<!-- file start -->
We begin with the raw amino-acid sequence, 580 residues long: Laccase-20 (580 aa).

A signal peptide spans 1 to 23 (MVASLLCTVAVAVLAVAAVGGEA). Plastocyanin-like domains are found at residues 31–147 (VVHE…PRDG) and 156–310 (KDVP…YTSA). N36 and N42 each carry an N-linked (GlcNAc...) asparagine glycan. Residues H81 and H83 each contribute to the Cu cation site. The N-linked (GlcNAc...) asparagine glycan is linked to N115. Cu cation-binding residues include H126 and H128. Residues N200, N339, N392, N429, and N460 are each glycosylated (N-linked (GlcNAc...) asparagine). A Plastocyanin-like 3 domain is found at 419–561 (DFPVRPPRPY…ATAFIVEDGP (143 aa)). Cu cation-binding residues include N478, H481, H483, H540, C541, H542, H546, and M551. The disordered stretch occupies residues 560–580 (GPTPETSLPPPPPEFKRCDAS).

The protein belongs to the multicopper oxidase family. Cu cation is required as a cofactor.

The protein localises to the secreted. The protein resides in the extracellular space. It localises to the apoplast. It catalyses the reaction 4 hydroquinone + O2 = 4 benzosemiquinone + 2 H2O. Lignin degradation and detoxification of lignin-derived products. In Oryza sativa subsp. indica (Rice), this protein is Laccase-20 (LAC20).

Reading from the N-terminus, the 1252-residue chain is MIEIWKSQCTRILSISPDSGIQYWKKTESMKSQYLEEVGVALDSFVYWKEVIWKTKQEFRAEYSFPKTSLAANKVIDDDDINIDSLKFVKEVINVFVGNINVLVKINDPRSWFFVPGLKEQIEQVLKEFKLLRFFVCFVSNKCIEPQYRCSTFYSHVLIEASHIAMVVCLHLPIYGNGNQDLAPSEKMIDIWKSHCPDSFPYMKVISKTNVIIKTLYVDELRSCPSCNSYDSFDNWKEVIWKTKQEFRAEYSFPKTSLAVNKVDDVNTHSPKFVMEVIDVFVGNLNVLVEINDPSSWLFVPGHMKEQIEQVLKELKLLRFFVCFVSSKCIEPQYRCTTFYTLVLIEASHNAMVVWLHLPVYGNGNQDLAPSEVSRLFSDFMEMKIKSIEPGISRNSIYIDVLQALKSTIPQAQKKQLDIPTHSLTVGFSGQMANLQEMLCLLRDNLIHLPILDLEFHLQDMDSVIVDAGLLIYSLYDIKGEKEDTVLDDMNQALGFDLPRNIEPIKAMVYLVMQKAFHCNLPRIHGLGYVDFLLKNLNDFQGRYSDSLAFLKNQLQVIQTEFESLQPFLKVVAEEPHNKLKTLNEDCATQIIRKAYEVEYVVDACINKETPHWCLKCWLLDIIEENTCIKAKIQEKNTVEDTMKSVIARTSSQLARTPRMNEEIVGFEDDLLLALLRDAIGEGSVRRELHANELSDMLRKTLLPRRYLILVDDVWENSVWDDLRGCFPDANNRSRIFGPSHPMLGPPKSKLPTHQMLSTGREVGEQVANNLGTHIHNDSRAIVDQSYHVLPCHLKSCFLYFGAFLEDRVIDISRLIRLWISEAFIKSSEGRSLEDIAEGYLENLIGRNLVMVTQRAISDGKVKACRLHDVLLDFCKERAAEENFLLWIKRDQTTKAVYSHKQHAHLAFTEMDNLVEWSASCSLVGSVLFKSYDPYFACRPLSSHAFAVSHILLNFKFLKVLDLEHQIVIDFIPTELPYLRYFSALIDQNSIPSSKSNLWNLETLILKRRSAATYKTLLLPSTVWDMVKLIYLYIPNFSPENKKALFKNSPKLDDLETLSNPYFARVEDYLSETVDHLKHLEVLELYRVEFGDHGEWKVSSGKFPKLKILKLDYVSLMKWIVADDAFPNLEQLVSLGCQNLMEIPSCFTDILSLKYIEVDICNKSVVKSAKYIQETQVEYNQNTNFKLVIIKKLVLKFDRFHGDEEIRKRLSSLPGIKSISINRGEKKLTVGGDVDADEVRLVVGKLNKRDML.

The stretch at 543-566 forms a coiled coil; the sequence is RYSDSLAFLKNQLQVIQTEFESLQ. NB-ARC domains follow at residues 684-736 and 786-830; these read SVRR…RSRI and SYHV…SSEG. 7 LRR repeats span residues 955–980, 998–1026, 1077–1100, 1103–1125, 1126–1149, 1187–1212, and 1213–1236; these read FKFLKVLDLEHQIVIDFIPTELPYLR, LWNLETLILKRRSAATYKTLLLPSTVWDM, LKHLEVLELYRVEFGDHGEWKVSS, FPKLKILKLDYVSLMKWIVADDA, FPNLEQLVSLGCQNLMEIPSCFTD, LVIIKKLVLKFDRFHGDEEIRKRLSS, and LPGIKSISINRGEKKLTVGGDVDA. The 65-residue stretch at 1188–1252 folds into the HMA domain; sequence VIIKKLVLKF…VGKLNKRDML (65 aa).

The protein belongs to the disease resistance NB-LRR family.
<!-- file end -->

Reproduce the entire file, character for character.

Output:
We begin with the raw amino-acid sequence, 580 residues long: Laccase-20 (580 aa).

A signal peptide spans 1 to 23 (MVASLLCTVAVAVLAVAAVGGEA). Plastocyanin-like domains are found at residues 31–147 (VVHE…PRDG) and 156–310 (KDVP…YTSA). N36 and N42 each carry an N-linked (GlcNAc...) asparagine glycan. Residues H81 and H83 each contribute to the Cu cation site. The N-linked (GlcNAc...) asparagine glycan is linked to N115. Cu cation-binding residues include H126 and H128. Residues N200, N339, N392, N429, and N460 are each glycosylated (N-linked (GlcNAc...) asparagine). A Plastocyanin-like 3 domain is found at 419–561 (DFPVRPPRPY…ATAFIVEDGP (143 aa)). Cu cation-binding residues include N478, H481, H483, H540, C541, H542, H546, and M551. The disordered stretch occupies residues 560–580 (GPTPETSLPPPPPEFKRCDAS).

The protein belongs to the multicopper oxidase family. Cu cation is required as a cofactor.

The protein localises to the secreted. The protein resides in the extracellular space. It localises to the apoplast. It catalyses the reaction 4 hydroquinone + O2 = 4 benzosemiquinone + 2 H2O. Lignin degradation and detoxification of lignin-derived products. In Oryza sativa subsp. indica (Rice), this protein is Laccase-20 (LAC20).

Reading from the N-terminus, the 1252-residue chain is MIEIWKSQCTRILSISPDSGIQYWKKTESMKSQYLEEVGVALDSFVYWKEVIWKTKQEFRAEYSFPKTSLAANKVIDDDDINIDSLKFVKEVINVFVGNINVLVKINDPRSWFFVPGLKEQIEQVLKEFKLLRFFVCFVSNKCIEPQYRCSTFYSHVLIEASHIAMVVCLHLPIYGNGNQDLAPSEKMIDIWKSHCPDSFPYMKVISKTNVIIKTLYVDELRSCPSCNSYDSFDNWKEVIWKTKQEFRAEYSFPKTSLAVNKVDDVNTHSPKFVMEVIDVFVGNLNVLVEINDPSSWLFVPGHMKEQIEQVLKELKLLRFFVCFVSSKCIEPQYRCTTFYTLVLIEASHNAMVVWLHLPVYGNGNQDLAPSEVSRLFSDFMEMKIKSIEPGISRNSIYIDVLQALKSTIPQAQKKQLDIPTHSLTVGFSGQMANLQEMLCLLRDNLIHLPILDLEFHLQDMDSVIVDAGLLIYSLYDIKGEKEDTVLDDMNQALGFDLPRNIEPIKAMVYLVMQKAFHCNLPRIHGLGYVDFLLKNLNDFQGRYSDSLAFLKNQLQVIQTEFESLQPFLKVVAEEPHNKLKTLNEDCATQIIRKAYEVEYVVDACINKETPHWCLKCWLLDIIEENTCIKAKIQEKNTVEDTMKSVIARTSSQLARTPRMNEEIVGFEDDLLLALLRDAIGEGSVRRELHANELSDMLRKTLLPRRYLILVDDVWENSVWDDLRGCFPDANNRSRIFGPSHPMLGPPKSKLPTHQMLSTGREVGEQVANNLGTHIHNDSRAIVDQSYHVLPCHLKSCFLYFGAFLEDRVIDISRLIRLWISEAFIKSSEGRSLEDIAEGYLENLIGRNLVMVTQRAISDGKVKACRLHDVLLDFCKERAAEENFLLWIKRDQTTKAVYSHKQHAHLAFTEMDNLVEWSASCSLVGSVLFKSYDPYFACRPLSSHAFAVSHILLNFKFLKVLDLEHQIVIDFIPTELPYLRYFSALIDQNSIPSSKSNLWNLETLILKRRSAATYKTLLLPSTVWDMVKLIYLYIPNFSPENKKALFKNSPKLDDLETLSNPYFARVEDYLSETVDHLKHLEVLELYRVEFGDHGEWKVSSGKFPKLKILKLDYVSLMKWIVADDAFPNLEQLVSLGCQNLMEIPSCFTDILSLKYIEVDICNKSVVKSAKYIQETQVEYNQNTNFKLVIIKKLVLKFDRFHGDEEIRKRLSSLPGIKSISINRGEKKLTVGGDVDADEVRLVVGKLNKRDML.

The stretch at 543-566 forms a coiled coil; the sequence is RYSDSLAFLKNQLQVIQTEFESLQ. NB-ARC domains follow at residues 684-736 and 786-830; these read SVRR…RSRI and SYHV…SSEG. 7 LRR repeats span residues 955–980, 998–1026, 1077–1100, 1103–1125, 1126–1149, 1187–1212, and 1213–1236; these read FKFLKVLDLEHQIVIDFIPTELPYLR, LWNLETLILKRRSAATYKTLLLPSTVWDM, LKHLEVLELYRVEFGDHGEWKVSS, FPKLKILKLDYVSLMKWIVADDA, FPNLEQLVSLGCQNLMEIPSCFTD, LVIIKKLVLKFDRFHGDEEIRKRLSS, and LPGIKSISINRGEKKLTVGGDVDA. The 65-residue stretch at 1188–1252 folds into the HMA domain; sequence VIIKKLVLKF…VGKLNKRDML (65 aa).

The protein belongs to the disease resistance NB-LRR family.